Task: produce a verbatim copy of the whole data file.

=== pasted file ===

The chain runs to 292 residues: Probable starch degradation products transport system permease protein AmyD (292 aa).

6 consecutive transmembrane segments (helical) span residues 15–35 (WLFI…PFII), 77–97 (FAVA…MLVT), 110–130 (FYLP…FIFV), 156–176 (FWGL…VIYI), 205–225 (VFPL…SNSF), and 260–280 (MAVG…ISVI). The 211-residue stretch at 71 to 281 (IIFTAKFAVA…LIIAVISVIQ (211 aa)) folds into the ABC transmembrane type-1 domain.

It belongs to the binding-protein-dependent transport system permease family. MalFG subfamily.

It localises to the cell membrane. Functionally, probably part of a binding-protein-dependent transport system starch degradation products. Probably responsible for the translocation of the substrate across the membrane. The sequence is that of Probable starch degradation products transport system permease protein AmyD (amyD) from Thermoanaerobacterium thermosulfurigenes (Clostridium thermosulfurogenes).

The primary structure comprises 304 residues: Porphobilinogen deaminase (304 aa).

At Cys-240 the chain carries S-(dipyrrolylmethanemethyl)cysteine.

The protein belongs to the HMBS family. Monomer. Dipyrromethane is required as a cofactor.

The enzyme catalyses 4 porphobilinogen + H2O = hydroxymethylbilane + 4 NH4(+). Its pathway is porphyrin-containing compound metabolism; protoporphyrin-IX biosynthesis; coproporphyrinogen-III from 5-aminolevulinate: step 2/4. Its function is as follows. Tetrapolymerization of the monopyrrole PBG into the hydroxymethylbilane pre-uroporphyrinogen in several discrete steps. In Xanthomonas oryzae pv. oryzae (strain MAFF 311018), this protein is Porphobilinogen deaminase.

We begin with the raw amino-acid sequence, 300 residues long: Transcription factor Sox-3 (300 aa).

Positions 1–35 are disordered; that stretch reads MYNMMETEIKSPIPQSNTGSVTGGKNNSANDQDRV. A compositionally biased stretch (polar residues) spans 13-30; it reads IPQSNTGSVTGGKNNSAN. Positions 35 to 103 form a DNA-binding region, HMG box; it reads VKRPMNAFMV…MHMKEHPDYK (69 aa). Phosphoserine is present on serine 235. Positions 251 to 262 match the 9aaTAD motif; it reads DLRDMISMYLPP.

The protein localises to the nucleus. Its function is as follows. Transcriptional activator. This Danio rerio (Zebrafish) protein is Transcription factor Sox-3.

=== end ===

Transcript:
The chain runs to 292 residues: Probable starch degradation products transport system permease protein AmyD (292 aa).

6 consecutive transmembrane segments (helical) span residues 15–35 (WLFI…PFII), 77–97 (FAVA…MLVT), 110–130 (FYLP…FIFV), 156–176 (FWGL…VIYI), 205–225 (VFPL…SNSF), and 260–280 (MAVG…ISVI). The 211-residue stretch at 71 to 281 (IIFTAKFAVA…LIIAVISVIQ (211 aa)) folds into the ABC transmembrane type-1 domain.

It belongs to the binding-protein-dependent transport system permease family. MalFG subfamily.

It localises to the cell membrane. Functionally, probably part of a binding-protein-dependent transport system starch degradation products. Probably responsible for the translocation of the substrate across the membrane. The sequence is that of Probable starch degradation products transport system permease protein AmyD (amyD) from Thermoanaerobacterium thermosulfurigenes (Clostridium thermosulfurogenes).

The primary structure comprises 304 residues: Porphobilinogen deaminase (304 aa).

At Cys-240 the chain carries S-(dipyrrolylmethanemethyl)cysteine.

The protein belongs to the HMBS family. Monomer. Dipyrromethane is required as a cofactor.

The enzyme catalyses 4 porphobilinogen + H2O = hydroxymethylbilane + 4 NH4(+). Its pathway is porphyrin-containing compound metabolism; protoporphyrin-IX biosynthesis; coproporphyrinogen-III from 5-aminolevulinate: step 2/4. Its function is as follows. Tetrapolymerization of the monopyrrole PBG into the hydroxymethylbilane pre-uroporphyrinogen in several discrete steps. In Xanthomonas oryzae pv. oryzae (strain MAFF 311018), this protein is Porphobilinogen deaminase.

We begin with the raw amino-acid sequence, 300 residues long: Transcription factor Sox-3 (300 aa).

Positions 1–35 are disordered; that stretch reads MYNMMETEIKSPIPQSNTGSVTGGKNNSANDQDRV. A compositionally biased stretch (polar residues) spans 13-30; it reads IPQSNTGSVTGGKNNSAN. Positions 35 to 103 form a DNA-binding region, HMG box; it reads VKRPMNAFMV…MHMKEHPDYK (69 aa). Phosphoserine is present on serine 235. Positions 251 to 262 match the 9aaTAD motif; it reads DLRDMISMYLPP.

The protein localises to the nucleus. Its function is as follows. Transcriptional activator. This Danio rerio (Zebrafish) protein is Transcription factor Sox-3.